- The Washington Times - Wednesday, November 8, 2006


Iran nukes won’t take single-state solution

JERUSALEM — Israel will not target Iran’s nuclear facilities, which the Jewish state says are used to secretly develop an atomic bomb, a senior U.S. official told Agence France-Presse yesterday, “because it has said this is a problem of the entire world.”

Prime Minister Ehud Olmert will meet with President Bush in Washington next week for talks that are expected to focus on Iran’s suspected nuclear program. Israel, widely considered the Middle East’s sole nuclear-weapons power, considers Iran its chief foe, pointing to calls from President Mahmoud Ahmadinejad to wipe the Jewish state off the map.

Iran denies it is seeking to develop an atomic weapon and insists its nuclear program is intended solely to generate electricity.


Israeli withdrawal from Golan pressed

DAMASCUS — Syria urged world powers yesterday to take serious steps to bring about an Israeli withdrawal from the occupied Golan Heights in exchange for “constructive” cooperation in the region.

The official Tishrin daily said: “It seems unreasonable to ask Syria to play a constructive role when part of its territory is occupied because the Golan is one of the main givens of Syrian policy.”

Damascus wants serious international cooperation to “put an end to the occupation of lands seized in 1967 and to force Israel to submit to United Nations resolutions,” the newspaper added. “The United States … has abandoned the peace process, and the European countries … often align themselves with American policy.”


Al Qaeda claims role in attempted attacks

CAIRO — Al Qaeda purportedly has taken responsibility for attempted suicide attacks on two oil installations in Yemen and vowed more strikes against the United States and its allies, according to a statement posted on the Internet.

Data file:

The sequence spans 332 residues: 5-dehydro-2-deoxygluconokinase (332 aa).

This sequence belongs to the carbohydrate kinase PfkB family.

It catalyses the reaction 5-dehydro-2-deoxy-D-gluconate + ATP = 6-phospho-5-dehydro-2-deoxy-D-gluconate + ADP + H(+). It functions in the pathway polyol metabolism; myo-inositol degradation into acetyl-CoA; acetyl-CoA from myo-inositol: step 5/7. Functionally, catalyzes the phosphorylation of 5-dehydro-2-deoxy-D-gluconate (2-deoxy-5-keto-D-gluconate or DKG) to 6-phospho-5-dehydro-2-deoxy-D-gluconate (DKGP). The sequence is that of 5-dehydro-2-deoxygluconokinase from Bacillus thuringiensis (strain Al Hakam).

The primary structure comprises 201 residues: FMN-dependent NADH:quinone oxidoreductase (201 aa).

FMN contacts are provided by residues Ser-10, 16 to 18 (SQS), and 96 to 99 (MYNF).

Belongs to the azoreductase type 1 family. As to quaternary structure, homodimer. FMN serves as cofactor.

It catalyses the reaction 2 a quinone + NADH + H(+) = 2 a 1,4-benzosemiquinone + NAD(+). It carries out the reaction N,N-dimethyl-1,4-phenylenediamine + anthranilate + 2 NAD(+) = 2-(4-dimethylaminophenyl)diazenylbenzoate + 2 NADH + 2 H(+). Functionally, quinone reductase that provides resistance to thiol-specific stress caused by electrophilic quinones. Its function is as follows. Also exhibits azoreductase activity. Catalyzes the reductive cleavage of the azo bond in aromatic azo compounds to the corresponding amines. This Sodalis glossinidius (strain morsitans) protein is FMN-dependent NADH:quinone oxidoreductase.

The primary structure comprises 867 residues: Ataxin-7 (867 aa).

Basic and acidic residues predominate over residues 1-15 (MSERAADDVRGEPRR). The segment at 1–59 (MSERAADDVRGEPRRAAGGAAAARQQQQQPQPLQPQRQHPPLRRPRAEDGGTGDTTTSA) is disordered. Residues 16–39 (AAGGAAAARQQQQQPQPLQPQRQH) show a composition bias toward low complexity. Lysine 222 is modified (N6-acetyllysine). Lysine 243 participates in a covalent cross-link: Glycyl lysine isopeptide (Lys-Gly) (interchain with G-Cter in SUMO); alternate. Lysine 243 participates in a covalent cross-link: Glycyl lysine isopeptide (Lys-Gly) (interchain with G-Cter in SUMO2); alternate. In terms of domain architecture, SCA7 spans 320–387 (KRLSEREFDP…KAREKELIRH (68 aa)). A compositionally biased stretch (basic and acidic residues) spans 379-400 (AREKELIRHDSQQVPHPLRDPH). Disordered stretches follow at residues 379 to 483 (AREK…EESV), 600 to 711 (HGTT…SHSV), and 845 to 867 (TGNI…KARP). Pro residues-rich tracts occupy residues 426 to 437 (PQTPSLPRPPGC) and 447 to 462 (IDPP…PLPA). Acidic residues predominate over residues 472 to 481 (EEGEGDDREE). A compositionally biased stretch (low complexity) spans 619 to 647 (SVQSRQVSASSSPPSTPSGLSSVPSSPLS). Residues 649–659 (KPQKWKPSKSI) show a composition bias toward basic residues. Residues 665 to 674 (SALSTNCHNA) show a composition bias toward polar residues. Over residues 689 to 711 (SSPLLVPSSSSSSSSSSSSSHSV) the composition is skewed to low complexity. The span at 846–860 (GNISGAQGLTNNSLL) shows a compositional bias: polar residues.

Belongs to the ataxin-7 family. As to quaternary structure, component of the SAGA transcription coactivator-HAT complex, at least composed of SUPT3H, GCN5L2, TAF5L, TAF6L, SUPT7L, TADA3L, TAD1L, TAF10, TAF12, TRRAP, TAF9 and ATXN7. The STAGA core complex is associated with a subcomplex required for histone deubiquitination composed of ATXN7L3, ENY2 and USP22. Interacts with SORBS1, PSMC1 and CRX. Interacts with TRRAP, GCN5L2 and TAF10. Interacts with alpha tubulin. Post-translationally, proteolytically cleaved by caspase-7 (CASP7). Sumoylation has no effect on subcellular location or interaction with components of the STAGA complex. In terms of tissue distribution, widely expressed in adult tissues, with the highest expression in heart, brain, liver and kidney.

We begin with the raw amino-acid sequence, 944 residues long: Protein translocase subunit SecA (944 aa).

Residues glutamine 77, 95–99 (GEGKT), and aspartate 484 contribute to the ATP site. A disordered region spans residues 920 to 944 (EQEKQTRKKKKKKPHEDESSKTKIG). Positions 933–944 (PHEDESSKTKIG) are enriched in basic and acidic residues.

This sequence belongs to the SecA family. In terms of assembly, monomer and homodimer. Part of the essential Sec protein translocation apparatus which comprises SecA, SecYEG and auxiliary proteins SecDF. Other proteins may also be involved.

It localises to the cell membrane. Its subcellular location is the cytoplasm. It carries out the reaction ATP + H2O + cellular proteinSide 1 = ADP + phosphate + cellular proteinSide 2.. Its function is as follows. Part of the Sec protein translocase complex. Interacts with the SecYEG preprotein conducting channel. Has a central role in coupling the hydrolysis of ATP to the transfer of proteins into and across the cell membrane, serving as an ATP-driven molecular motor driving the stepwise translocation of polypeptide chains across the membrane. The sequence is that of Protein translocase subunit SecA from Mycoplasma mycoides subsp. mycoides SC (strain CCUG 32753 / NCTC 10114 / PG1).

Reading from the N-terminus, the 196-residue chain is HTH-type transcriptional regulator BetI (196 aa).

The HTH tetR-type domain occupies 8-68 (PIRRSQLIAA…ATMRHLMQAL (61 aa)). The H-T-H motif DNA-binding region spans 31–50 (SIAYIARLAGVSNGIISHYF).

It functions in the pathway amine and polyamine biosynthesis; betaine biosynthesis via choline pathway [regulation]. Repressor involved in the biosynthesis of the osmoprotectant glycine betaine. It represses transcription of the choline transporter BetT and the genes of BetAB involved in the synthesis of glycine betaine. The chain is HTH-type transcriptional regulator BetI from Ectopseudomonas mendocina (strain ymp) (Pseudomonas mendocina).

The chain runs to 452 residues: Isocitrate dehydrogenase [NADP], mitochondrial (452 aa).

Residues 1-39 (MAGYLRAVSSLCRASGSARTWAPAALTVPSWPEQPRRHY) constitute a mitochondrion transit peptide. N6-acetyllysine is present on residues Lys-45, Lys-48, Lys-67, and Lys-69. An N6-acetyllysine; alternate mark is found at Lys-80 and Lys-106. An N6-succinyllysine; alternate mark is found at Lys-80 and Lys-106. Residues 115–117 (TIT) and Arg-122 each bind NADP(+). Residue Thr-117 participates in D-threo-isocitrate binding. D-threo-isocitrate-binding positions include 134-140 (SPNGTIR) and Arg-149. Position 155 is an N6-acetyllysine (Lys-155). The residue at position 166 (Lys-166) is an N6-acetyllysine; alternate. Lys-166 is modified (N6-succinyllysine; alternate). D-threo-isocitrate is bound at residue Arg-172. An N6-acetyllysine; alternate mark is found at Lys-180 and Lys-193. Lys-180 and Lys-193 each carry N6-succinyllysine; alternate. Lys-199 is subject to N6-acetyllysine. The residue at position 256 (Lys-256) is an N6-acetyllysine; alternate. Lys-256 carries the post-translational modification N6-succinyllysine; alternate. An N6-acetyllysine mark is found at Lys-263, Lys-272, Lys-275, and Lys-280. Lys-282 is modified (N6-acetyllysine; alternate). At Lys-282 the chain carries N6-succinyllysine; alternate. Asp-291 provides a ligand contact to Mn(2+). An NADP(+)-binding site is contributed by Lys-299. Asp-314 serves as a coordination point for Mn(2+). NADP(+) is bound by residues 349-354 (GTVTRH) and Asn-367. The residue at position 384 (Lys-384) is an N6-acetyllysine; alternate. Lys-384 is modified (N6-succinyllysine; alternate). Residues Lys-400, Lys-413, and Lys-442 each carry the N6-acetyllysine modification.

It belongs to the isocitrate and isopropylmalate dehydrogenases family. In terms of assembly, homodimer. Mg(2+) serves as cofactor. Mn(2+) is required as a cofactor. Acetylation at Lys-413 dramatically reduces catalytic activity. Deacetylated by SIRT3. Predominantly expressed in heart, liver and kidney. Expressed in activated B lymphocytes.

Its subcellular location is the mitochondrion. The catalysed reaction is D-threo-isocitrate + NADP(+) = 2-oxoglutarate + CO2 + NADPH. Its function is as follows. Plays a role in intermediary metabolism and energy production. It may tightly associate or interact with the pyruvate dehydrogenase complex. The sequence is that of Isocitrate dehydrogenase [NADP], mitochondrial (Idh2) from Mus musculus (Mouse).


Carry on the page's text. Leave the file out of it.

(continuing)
“Let the Americans and their allies … know that these operations are only the first spark and that what is coming is more severe and bitter,” the statement said.

The statement was dated Oct. 13 but was posted this week. Its authenticity could not be verified, but it was posted on a Web site frequently used by Islamist militants.

Suicide bombers tried to strike two oil facilities in Yemen with explosives-packed cars on Sept. 15.

Weekly notes …

The chairman of a press freedom group has asked Defense Secretary Donald H. Rumsfeld to intervene personally in the case of an Associated Press photojournalist detained by the U.S. military for nearly seven months. Photographer Bilal Hussein was arrested in Iraq in April under circumstances that remain vague and unexplained by the Pentagon. In a letter faxed to Mr. Rumsfeld on Monday, Paul E. Steiger, chairman of the Committee to Protect Journalists in New York, said the group was concerned about Mr. Hussein’s indefinite detention without charges or a trial. The European Commission will reveal the worst-kept secret in Brussels today when it issues a widely leaked progress report on Turkey’s candidacy to the European Union set to criticize Ankara without raising new hurdles.

From wire dispatches and staff reports

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